Recommendation Engine — Examples
Some examples of recommendation engine usage are seen in the following
- Facebook — “People You May Know”
- Netflix — “Other Movies You May Enjoy”
- LinkedIn — “Jobs You May Be Interested In”
- Amazon — “Customer who bought this item also bought …”
- Google — “Visually Similar Images”
- YouTube — “Recommended Videos”
- Waze — “Best Route”
Recommendation Engines as Filtering Systems
As we move into an era of data explosion, it is becoming more and more relevant to find ways to scan through the huge amount of data. Recommendation Engines become a great tool for filtering and ensure that the consumer gets to see the data that is relevant for his taste, his style and preferences and ensures he spends minimum time searching for the right data.
E-commerce / online stores carry a large product listing. If you want to buy an item on Amazon, you will find the listing in thousands, not just a few hundreds. Out of this vast sea of products we want to ensure that we present the most appropriate and the most relevant recommendation to the customer.
For a recommendation system to be good another important characteristic is it should be able to continuously learn and adapt itself flexibly to new user behavior. It also needs to be providing data real time. For example, a large number of special offers, changes in the assortments and price changes that happen make good recommendations obsolete shortly after having been made. A good recommendation engine must, therefore, be able to act in a very dynamic environment.
How do Recommendation Engines Work?
Recommendation systems are based on algorithms that “learn” from past data. The data used maybe about the products preferred liked or bought by the customer in the past or it could be products preferred, liked or bought by “similar” customers. Based on this criterion the following types of recommendation engines are built.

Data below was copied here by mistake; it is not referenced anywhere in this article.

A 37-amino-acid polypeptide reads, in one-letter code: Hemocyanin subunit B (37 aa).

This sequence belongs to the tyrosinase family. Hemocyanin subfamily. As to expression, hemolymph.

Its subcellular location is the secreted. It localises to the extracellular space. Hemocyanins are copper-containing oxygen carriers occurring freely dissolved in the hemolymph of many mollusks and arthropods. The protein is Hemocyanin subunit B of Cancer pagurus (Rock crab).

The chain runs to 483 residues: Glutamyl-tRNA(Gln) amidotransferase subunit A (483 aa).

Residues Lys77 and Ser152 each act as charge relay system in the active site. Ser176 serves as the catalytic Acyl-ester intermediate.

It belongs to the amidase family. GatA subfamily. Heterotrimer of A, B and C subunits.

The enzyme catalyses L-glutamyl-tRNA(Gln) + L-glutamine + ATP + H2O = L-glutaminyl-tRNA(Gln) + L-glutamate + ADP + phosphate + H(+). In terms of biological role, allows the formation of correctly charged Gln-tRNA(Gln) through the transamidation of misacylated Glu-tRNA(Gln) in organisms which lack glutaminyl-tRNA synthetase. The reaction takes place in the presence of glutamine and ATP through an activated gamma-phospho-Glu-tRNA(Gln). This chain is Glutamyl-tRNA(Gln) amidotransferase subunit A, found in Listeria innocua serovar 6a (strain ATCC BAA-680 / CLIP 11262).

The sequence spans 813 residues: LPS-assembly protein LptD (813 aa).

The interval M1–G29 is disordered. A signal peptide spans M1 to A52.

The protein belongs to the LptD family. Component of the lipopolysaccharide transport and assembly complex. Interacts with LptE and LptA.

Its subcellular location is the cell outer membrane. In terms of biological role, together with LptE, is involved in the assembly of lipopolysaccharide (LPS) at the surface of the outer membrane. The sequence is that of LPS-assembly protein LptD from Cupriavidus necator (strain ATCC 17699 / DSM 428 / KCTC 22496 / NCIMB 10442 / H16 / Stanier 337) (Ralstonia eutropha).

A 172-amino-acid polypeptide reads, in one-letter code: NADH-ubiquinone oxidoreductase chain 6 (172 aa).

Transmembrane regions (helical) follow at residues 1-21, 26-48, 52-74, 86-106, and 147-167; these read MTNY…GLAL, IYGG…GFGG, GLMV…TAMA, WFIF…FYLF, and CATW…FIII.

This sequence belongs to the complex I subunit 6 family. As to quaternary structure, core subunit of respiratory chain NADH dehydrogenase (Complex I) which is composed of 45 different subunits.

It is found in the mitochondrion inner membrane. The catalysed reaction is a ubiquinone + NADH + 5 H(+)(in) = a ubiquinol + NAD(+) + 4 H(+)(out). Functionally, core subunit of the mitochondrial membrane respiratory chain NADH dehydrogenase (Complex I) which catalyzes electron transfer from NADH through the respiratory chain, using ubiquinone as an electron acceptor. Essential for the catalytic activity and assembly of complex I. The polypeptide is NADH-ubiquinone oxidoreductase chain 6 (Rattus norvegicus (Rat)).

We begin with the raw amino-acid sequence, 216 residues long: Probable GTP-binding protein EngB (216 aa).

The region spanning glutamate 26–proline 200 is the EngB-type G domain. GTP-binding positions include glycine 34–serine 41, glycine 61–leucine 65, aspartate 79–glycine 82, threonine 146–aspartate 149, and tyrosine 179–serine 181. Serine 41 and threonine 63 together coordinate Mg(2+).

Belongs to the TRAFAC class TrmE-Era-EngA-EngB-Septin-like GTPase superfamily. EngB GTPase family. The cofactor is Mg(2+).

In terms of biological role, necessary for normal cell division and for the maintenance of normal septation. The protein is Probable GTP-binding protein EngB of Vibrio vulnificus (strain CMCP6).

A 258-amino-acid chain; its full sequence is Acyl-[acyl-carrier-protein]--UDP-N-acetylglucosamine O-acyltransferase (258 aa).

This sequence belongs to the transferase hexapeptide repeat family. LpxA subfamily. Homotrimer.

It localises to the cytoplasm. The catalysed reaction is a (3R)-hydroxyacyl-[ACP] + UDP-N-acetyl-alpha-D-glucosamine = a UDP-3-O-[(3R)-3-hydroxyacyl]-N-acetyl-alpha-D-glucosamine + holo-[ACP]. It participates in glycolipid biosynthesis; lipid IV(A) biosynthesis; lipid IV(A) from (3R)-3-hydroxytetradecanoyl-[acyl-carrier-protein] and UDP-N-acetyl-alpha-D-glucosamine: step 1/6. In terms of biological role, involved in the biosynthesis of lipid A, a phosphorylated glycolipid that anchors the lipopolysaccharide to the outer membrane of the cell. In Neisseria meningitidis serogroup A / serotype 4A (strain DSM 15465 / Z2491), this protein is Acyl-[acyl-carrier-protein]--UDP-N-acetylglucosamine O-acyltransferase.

- Collaborative Filtering
This is based on customer’s behaviors, activities or preferences and predicting what customers will like based on their similarity to others
- Content-Based Filtering
This is based on items liked by the customer and keywords used to describe the items. It also takes into consideration the preferences chosen by the customer
- Hybrid Recommendation Systems
These are becoming popular where the combination of both the methods listed above is used. There is a trade-off that needs to be made in what to filter.
Developing models for product recommendation algorithms is a growing research area. This deals with a field of Artificial Intelligence called machine learning and related techniques.
Recommendation Engine is your companion and advisor to help you make the right choices by providing you tailored options and creating a personalized experience for you.
Currently, it is seen in online retail and media industries. It is catching up in transportation. Other industries where it is gaining fast acceptance is financial services (example: granular view of a customer can help augment existing fraud detection techniques), healthcare ( example: personalized health care by analyzing vast amounts of information regarding an individual such as patient history, electronic medical records, lifestyle information, etc. ).
It is beyond a doubt that recommendation engines are getting popular and critical in the new age of things. It is going to be in the best interest to learn to use recommendation engines for businesses to be more competitive and consumers to be more efficient.
In a nutshell, recommendation engines are a contemporary form of artificial intelligence at play.
About the Author:
Deepa is a founding member of Humans For AI, a non-profit focused on building a more diverse workforce for the future leveraging AI technologies. Learn more about us and join us as we embark on this journey to make a difference!